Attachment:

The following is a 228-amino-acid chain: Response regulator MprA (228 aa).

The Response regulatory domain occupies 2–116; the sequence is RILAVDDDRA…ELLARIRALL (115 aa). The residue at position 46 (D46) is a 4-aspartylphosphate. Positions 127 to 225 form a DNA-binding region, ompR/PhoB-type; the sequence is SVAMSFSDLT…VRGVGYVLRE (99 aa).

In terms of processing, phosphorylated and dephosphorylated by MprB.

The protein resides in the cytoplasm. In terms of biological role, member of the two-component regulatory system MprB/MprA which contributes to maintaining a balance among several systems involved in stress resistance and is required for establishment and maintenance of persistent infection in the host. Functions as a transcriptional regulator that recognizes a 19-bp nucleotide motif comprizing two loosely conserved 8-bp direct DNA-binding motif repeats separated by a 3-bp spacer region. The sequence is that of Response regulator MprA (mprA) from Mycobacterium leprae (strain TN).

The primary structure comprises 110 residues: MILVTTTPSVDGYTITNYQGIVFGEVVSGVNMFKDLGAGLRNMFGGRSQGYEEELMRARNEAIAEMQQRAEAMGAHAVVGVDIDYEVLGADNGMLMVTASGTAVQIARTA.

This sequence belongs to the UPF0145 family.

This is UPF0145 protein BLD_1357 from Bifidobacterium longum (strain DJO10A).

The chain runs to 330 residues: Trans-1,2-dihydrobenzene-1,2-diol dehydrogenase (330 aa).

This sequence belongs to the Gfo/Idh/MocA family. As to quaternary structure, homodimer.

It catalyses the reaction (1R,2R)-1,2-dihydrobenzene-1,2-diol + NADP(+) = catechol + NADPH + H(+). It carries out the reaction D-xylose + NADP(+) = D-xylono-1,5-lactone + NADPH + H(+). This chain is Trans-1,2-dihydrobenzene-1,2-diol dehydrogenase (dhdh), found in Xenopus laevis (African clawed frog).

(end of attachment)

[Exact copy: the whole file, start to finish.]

The following is a 228-amino-acid chain: Response regulator MprA (228 aa).

The Response regulatory domain occupies 2–116; the sequence is RILAVDDDRA…ELLARIRALL (115 aa). The residue at position 46 (D46) is a 4-aspartylphosphate. Positions 127 to 225 form a DNA-binding region, ompR/PhoB-type; the sequence is SVAMSFSDLT…VRGVGYVLRE (99 aa).

In terms of processing, phosphorylated and dephosphorylated by MprB.

The protein resides in the cytoplasm. In terms of biological role, member of the two-component regulatory system MprB/MprA which contributes to maintaining a balance among several systems involved in stress resistance and is required for establishment and maintenance of persistent infection in the host. Functions as a transcriptional regulator that recognizes a 19-bp nucleotide motif comprizing two loosely conserved 8-bp direct DNA-binding motif repeats separated by a 3-bp spacer region. The sequence is that of Response regulator MprA (mprA) from Mycobacterium leprae (strain TN).

The primary structure comprises 110 residues: MILVTTTPSVDGYTITNYQGIVFGEVVSGVNMFKDLGAGLRNMFGGRSQGYEEELMRARNEAIAEMQQRAEAMGAHAVVGVDIDYEVLGADNGMLMVTASGTAVQIARTA.

This sequence belongs to the UPF0145 family.

This is UPF0145 protein BLD_1357 from Bifidobacterium longum (strain DJO10A).

The chain runs to 330 residues: Trans-1,2-dihydrobenzene-1,2-diol dehydrogenase (330 aa).

This sequence belongs to the Gfo/Idh/MocA family. As to quaternary structure, homodimer.

It catalyses the reaction (1R,2R)-1,2-dihydrobenzene-1,2-diol + NADP(+) = catechol + NADPH + H(+). It carries out the reaction D-xylose + NADP(+) = D-xylono-1,5-lactone + NADPH + H(+). This chain is Trans-1,2-dihydrobenzene-1,2-diol dehydrogenase (dhdh), found in Xenopus laevis (African clawed frog).